Blue Lagoon* is a board game that works for both children and adults. For children it is simple to learn with quick turns. Yet it has depth for adults due to the different scoring options. Each player explores the archipelago, searching the islands to make new settlements. I didn’t know about the game before we got a free copy to review*. After doing some research I was exctied to try it because it is
- designed by the well known designer Riner Kniza (Battles Lines and High Society)
- published by Blue Orange Games whose games include one of our favourites KingDomino and one of my wish list games Photosnythesis
The box says 8+ while the Board Game Geek community suggests 10+. However my 7 year old has enjoyed playing it.
Time to Play
The box is brightly coloured with a picture reminiscent of Moana. If you enjoy the film, this could be an accompanying resource highlighting the island hopping. A nice touch is the spot UV printing meaning the central boat appears glossy.
The plastic insert is well designed. It is obvious where each piece goes and the player tokens are neat, meaning it is easy to set up a new game.
The player tokens are cardboard disks with a land and a water side. With additional wooden huts for each village settlement. The huts have tiny carved doors and roofs to match the player token colour. The huts were a huge hit with the children I’ve played game with.
The resource tokens are wooden, but don’t look like what they represent. However this isn’t important as they are all different colours and shapes so are easy to identify.
I love the fact the pop out cards have a corner cut out to make them easier to remove. This is a thoughtful addition considering you are unlikely to keep the cardboard once you have removed the pieces
How to play Blue Lagoon
The basic mechanism is very simple. On your turn, you place a token, or a village hut, on to the board next to one of your existing pieces, or by starting a new chain. If the token is on the water it shows the boat side and if it is on an island it shows the land side. And if it goes on a stone circle you take the resource or statue on that space.
However, there are slight variations on how you start a chain depending on the the phase. In Phase one you can start a chain anywhere in the water (huts can only be placed on land). In Phase two you can start a chain from one of the village huts you placed in phase one.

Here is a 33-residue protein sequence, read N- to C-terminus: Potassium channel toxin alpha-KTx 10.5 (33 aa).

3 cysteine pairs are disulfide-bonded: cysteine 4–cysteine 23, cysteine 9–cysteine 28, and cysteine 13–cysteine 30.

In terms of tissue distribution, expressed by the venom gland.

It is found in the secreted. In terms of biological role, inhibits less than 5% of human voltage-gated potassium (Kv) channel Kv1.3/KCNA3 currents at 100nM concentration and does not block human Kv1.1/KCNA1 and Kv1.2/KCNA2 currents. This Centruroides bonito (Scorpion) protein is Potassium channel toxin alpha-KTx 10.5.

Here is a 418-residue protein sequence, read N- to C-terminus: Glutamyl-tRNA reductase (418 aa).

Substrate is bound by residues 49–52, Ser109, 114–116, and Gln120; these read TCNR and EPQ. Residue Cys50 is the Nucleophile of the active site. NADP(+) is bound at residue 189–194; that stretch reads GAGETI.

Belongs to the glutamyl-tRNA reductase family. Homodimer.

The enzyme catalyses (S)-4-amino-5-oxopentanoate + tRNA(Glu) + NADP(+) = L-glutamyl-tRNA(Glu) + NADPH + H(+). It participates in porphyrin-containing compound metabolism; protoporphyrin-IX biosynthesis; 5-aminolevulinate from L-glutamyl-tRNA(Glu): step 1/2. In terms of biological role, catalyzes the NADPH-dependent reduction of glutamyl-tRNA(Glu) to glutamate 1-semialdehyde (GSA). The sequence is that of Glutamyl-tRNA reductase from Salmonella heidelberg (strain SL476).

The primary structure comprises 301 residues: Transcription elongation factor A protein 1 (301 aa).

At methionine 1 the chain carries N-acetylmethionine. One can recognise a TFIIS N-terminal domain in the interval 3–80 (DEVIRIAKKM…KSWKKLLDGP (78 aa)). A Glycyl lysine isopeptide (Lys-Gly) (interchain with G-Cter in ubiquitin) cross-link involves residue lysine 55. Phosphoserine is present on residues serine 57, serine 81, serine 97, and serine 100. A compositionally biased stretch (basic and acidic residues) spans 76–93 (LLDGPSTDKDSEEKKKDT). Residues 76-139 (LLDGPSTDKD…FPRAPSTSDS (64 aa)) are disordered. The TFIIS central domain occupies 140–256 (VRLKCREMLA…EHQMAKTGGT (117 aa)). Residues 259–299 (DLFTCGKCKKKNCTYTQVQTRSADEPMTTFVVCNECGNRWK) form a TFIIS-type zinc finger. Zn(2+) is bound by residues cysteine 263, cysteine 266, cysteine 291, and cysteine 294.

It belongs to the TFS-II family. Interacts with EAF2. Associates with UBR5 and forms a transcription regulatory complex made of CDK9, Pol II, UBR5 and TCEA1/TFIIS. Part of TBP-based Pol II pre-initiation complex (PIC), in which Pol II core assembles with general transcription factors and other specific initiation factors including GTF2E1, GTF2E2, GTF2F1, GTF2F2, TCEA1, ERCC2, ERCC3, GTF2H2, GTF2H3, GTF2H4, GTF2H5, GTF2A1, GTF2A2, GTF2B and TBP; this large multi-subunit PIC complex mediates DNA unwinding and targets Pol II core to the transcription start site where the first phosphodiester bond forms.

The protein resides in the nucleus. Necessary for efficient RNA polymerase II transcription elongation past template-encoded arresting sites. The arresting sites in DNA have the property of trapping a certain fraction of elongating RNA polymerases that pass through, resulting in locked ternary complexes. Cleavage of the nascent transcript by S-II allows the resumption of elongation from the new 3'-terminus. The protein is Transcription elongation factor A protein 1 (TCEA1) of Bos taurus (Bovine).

There are lots of choices in the game as there are different ways to score points. Do you build one long chain across lots of islands, or ittles ones that mean you get resources from each island? You can also see what the other players are doing which may change your strategy. Do you aim to maximise your points do you take actions to stop other people collecting as many points? We found it was easier to get blocked in a game with more players, which led to more resource hunting.
As each turn is playing one tile the game should move quickly and keep people’s interest. Unfortunately, this hasn’t happened yet, but I hope the more we play it the more focused everyone one will be. However, the second phase has always played quicker than the first phase. Interestingly, the instructions suggest not playing this phase on your first play. I disagree because it will help to reinforce the rules and scoring, as they are almost the same as the first phase. Plus, everyone I’ve played with has enjoyed the second phase more because they know what they are doing.
Ending the game and winning
Each phase ends when either the last resource is picked up or the last player token is added to the board. Scoring takes place at the end of each phase, using the provided score pad. There are different ways to score points:
- have more tokens on an island than any other colour
- have tokens on 7 or 8 of the islands
- have a long chain touching
- different islands
- collecting resources
- collecting statues
I had a problem with the score pad the first time we played as I thought there should be an extra row. This would enable you to total the two rounds and then sum the totals together. On a later play I realised you get the grand total by adding the individual scores from phase two to the phase one total.
The person with the largest grand total is the winner.
Do I recommend Blue Lagoon Board Game?
Yes, I recommend Blue Lagoon*. I think it will be a great addition to our collection, particularly for those days when we want to play something easy and quick. It also introduces area control and set collection mechanisms which will open up lots of new games to play in the future.
Other area control games*
Other set collecting games*
* Disclaimer – I received this game through the Asmodee Blogger Board Game Club. This was a free game in exchange for an honest review. All comments are my own. This post contains affiliate links which means if you buy something I may earn a percentage of the value. However it does not cost you any more.